Newborns infected with COVID-19 in China experienced mild symptoms
9 April, 2020
Researchers have identified a total of four cases of newborn babies with COVID-19 infection in China. In all cases the babies experienced only mild symptoms with none requiring intensive care or mechanical ventilation according to research published in the European Respiratory Journal (ERJ).
The study was carried out by Dr Zhi-Jiang Zhang and colleagues at Wuhan University in China. The team report that all four babies were born to mothers with COVID-19 and all were delivered by caesarean section. Three were separated from their mothers at birth.
The researchers say the rapid spread of the infection may mean there are other cases of newborns with COVID-19 that they were not able to track down.
Dr Zhang said: “COVID-19 is highly contagious and our study suggests that intrauterine transmission cannot be ruled out, but that the prognosis is good for both pregnant women and newborn babies.”
Professor Tobias Welte is an infections expert from the European Respiratory Society and is a coordinator for the national German COVID-19 task force and was not involved in the study. He said: “It’s important to protect pregnant women and newborn babies against infection. It’s also important that any cases of COVID-19 in newborns are picked up, monitored and treated quickly and carefully. At this stage we still do not know whether there are any longer-term consequences of infection.”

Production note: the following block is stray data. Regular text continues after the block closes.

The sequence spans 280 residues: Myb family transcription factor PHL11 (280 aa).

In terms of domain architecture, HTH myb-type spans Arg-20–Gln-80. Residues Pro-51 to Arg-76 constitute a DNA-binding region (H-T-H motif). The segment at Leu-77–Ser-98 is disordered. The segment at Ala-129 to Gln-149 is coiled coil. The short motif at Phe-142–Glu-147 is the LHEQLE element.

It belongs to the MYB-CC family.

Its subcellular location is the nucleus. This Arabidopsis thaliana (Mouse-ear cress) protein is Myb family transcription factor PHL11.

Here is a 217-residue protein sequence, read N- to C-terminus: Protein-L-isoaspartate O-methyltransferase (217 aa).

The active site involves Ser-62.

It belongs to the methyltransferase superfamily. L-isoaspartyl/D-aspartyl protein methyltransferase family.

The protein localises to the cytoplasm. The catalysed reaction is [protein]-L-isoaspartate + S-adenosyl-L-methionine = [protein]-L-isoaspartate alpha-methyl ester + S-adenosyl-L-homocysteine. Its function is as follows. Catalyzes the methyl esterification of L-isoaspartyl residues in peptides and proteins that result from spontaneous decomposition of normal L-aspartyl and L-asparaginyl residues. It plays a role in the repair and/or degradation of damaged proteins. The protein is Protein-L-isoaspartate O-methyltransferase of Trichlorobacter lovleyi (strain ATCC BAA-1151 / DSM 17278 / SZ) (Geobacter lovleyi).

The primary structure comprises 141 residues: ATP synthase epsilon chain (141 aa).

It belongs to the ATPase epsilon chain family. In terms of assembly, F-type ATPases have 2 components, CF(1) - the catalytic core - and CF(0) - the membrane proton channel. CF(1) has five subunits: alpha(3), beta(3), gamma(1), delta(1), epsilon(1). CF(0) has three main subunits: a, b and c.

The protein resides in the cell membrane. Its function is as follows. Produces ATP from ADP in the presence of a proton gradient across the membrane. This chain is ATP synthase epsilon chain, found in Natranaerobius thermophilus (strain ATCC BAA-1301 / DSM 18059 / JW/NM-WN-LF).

More COVID-19 articles published in the ERJ this week
- Original Article: ‘No Association of COVID-19 transmission with temperature or UV radiation in Chinese cities’, Dr Weibing Wang, Fudan University, China
- Original Article: ‘Clinical characteristics and outcomes of patients with COVID-19 treated in Hubei and outside Hubei province, China: A Nationwide Analysis’, Dr Wenhua Liang, The First Affiliated Hospital of Guangzhou Medical University, China
- Original Article: ‘Predictors of mortality for patients with COVID-19 pneumonia caused by SARS-CoV-2: a prospective cohort study’, Dr Huan-Zhong Shi, Beijing Chao-Yang Hospital, Capital Medical University, Beijing, China
- Editorial: ‘The pathogenesis of COVID-19 from a cell biologic perspective’, Robert J. Mason MD, National Jewish Health, Denver, USA